Yesterday he worked in a coffee shop, today he is the lord of an empire.
Jack Halberd's great uncle disappeared for forty years, and when he suddenly reappeared, he couldn’t move or speak. Jack spent years visiting him, but never learned what had happened. Soon after his uncle's death, Jack gets hit by a car and he wakes up in Royaume, a fantasy land that reminds him of the new virtual reality RPG games that are all the rage.
It seems that the Halberd family has a curious curse, and Jack begins to understand why his uncle was missing for decades. He discovers that he is the lord of a castle, just as his uncle was before him. He’s never ruled anything before, but with the help of his allies he will have to make himself, and his new empire, as powerful as possible.
If Jack can battle an ancient enemy that threatens Royaume, he may be able to get back home.
My Opinion: 547 pages, $2.99, Available on Kindle Unlimited
This is a longer version of a previously published short story on Amazon, The Forgotten Throne. It was supposed to be a serial but the Author might have thought a serial series was not the way to go so turned it into a full novel.
The first 18% is the short story. The main character (MC), Jack Halberd, has a dying uncle that disappeared for 40 years. The MC puts on this bracelet while visiting his uncle and is transported to a medieval world where he’s Lord Halberd and has magical game powers that he’s supposed to use to build a kingdom and defeat the evil bad guy.
The original short story only introduced a few RPG mechanics at the very end of the story and then just ended. Thankfully, this full novel does better.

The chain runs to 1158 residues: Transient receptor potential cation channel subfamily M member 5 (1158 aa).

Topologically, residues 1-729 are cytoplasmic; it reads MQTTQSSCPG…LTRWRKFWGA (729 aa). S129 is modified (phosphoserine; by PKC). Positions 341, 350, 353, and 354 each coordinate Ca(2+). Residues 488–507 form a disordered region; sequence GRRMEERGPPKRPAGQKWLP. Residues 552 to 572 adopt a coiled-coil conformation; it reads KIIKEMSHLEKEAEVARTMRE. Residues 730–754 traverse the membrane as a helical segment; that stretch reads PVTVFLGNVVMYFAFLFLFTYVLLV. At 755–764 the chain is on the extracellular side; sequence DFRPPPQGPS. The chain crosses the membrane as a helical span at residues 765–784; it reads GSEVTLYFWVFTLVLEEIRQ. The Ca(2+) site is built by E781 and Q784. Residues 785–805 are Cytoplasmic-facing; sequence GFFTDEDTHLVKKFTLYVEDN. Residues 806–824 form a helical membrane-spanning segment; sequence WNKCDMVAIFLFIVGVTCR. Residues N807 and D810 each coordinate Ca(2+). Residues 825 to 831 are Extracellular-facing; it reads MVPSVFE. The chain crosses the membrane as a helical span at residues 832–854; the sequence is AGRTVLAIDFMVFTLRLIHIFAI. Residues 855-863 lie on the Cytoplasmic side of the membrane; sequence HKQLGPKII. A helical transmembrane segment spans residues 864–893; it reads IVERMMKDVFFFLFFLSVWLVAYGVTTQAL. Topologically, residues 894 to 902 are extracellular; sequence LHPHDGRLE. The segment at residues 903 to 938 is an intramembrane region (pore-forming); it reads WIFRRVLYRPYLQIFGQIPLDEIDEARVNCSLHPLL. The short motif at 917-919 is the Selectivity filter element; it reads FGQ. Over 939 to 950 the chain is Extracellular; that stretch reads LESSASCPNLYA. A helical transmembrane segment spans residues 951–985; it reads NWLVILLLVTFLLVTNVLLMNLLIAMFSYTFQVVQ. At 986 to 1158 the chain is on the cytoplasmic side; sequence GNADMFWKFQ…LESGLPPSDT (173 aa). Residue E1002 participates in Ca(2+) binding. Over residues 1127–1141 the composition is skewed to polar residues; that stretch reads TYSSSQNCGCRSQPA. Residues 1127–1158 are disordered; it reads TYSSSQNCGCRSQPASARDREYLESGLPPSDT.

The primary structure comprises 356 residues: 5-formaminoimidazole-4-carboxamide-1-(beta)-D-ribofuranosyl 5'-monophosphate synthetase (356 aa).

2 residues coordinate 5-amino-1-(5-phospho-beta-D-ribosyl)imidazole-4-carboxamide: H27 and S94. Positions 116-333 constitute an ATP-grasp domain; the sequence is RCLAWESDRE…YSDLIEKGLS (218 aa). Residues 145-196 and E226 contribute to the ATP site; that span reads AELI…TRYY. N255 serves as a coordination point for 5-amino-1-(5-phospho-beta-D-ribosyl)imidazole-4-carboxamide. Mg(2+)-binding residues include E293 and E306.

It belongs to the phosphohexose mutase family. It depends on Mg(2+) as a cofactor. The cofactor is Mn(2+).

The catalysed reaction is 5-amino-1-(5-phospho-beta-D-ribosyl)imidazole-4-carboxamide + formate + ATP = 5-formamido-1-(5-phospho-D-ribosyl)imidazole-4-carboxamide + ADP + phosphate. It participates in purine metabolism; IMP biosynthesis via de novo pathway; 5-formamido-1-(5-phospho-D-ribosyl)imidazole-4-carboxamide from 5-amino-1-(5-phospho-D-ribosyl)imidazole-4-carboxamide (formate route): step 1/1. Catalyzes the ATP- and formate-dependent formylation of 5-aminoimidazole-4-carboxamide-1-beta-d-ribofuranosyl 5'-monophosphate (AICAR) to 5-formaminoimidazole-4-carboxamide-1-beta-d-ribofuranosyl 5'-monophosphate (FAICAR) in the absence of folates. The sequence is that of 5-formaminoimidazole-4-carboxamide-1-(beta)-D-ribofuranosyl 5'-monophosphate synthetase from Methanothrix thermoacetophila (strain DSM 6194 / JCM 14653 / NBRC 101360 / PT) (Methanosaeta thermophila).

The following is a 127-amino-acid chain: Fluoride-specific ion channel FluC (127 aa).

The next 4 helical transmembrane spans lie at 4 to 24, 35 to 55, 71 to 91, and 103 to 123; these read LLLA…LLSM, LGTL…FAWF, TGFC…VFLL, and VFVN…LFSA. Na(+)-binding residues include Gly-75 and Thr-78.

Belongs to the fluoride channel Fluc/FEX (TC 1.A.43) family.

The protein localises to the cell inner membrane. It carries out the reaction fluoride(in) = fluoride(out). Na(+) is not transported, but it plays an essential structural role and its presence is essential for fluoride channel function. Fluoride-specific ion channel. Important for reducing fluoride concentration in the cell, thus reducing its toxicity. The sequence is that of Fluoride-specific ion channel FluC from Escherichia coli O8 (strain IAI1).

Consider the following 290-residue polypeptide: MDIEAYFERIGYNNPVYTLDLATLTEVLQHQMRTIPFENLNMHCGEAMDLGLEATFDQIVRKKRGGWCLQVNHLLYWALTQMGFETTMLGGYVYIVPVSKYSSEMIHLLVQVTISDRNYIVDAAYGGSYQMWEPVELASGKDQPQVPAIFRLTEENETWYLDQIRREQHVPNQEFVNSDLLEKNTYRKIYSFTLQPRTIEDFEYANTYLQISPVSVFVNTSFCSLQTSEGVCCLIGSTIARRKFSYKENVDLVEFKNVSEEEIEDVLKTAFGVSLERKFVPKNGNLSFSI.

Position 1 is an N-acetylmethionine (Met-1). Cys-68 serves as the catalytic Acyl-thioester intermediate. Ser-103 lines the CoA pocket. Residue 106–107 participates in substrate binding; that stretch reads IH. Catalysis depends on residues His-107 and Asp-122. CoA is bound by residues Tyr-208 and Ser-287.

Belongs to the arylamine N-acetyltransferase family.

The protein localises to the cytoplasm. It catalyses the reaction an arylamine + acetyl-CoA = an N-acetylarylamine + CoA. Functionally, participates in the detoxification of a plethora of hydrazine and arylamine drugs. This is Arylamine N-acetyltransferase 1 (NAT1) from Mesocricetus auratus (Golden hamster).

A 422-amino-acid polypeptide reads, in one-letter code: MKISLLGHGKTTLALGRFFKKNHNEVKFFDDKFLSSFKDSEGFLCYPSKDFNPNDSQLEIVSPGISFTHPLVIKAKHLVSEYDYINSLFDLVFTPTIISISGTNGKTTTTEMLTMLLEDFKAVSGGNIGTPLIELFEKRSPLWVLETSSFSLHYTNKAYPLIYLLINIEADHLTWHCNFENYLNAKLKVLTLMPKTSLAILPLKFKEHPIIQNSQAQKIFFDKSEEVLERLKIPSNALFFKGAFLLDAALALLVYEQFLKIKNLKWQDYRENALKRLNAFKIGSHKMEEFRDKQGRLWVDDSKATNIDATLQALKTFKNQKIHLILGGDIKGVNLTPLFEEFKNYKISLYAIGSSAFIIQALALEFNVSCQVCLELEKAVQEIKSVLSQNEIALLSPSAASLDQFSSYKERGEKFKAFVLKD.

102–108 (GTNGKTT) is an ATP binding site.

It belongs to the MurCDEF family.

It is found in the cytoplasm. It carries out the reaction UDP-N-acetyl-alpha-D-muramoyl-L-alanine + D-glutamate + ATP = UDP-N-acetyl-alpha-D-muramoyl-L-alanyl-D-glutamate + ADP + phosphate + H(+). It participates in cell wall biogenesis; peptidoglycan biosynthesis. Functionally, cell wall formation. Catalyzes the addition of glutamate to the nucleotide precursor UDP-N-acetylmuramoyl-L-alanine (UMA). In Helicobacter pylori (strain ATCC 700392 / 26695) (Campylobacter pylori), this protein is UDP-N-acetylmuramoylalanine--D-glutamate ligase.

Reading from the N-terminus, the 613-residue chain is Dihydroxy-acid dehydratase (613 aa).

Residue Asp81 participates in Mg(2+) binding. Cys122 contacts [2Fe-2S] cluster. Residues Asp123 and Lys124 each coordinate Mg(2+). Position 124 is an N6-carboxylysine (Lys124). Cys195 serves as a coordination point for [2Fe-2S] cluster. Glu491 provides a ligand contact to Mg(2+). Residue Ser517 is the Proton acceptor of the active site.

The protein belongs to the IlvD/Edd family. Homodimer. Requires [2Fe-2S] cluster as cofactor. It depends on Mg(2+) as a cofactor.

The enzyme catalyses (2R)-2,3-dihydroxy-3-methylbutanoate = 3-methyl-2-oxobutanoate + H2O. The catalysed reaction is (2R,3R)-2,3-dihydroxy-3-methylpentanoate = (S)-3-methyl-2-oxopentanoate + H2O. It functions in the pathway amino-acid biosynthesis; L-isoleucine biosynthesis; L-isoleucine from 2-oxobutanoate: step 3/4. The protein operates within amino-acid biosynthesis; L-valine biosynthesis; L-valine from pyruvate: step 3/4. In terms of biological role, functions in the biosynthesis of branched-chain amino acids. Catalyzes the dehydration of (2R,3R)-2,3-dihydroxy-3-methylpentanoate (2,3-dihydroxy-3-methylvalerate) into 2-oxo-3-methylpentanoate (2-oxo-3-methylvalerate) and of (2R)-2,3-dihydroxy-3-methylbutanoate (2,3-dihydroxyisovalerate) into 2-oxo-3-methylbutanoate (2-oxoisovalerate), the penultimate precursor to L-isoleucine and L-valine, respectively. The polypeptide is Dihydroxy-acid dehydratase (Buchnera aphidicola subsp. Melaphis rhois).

After that 18% the new material in the story expands on the game mechanics. There are health bars, experience points, levels, skills, and RTS kingdom building mechanics. So, plenty that makes it LitRPG.
The story presents the MC with an abundance of problems and challenges that he has to face including a super evil and powerful bad guy, a class of peasants he has to win over, the need to find resources to build up his castle, other lords that want to take over his lands, a massive inherited debt, mysteries about the companions he’s forced to trust and rely on, and how to raise an army to fight the big bad guy.
There are even smaller obstacles set in the main character's path but on the whole, most of those problems are never resolved. That’s probably one of the biggest issues I had with the story. By the end, only a few of those problems were resolved. Which made a lot of the novel felt like filler or setup.
The other big issue I have is that even though the first half of the novel does a really good job introducing and describing good RPG game mechanics. However, after the 50% mark, they mostly disappear. There are still occasional level ups and notifications about population stuff but it’s rare. It feels like the author got tired of writing about the game stuff after the midpoint of the novel.
Overall, the novel improves over the short story by including and expanding on the game mechanics of the world. This novel is LitRPG, but as it progresses past the midpoint, it feels more and more like general portal fiction. That plus the let down of so little resolution by the end of the story left me feeling ambivalent about the novel.
Score: 5 out of 10